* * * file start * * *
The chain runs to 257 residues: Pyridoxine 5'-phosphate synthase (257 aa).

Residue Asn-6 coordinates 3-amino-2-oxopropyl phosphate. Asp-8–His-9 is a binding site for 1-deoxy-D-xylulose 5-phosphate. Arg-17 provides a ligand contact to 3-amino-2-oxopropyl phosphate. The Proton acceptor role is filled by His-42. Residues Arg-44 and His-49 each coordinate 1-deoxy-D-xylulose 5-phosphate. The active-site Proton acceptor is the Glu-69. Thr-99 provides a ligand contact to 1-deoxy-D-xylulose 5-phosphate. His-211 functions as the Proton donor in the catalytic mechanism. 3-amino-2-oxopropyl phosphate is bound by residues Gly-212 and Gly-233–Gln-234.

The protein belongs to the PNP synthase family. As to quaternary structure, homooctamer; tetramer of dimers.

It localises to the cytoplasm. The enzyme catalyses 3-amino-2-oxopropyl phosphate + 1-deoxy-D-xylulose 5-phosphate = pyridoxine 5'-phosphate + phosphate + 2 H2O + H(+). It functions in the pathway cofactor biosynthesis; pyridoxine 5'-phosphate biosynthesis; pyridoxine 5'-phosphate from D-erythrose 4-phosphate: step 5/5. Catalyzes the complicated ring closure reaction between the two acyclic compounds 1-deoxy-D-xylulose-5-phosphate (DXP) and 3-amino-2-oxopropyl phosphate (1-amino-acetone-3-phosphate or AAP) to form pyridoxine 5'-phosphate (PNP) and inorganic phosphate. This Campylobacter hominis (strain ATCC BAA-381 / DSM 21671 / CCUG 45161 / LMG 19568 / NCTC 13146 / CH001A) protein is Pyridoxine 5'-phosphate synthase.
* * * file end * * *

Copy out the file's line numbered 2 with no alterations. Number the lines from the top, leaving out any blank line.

Residue Asn-6 coordinates 3-amino-2-oxopropyl phosphate. Asp-8–His-9 is a binding site for 1-deoxy-D-xylulose 5-phosphate. Arg-17 provides a ligand contact to 3-amino-2-oxopropyl phosphate. The Proton acceptor role is filled by His-42. Residues Arg-44 and His-49 each coordinate 1-deoxy-D-xylulose 5-phosphate. The active-site Proton acceptor is the Glu-69. Thr-99 provides a ligand contact to 1-deoxy-D-xylulose 5-phosphate. His-211 functions as the Proton donor in the catalytic mechanism. 3-amino-2-oxopropyl phosphate is bound by residues Gly-212 and Gly-233–Gln-234.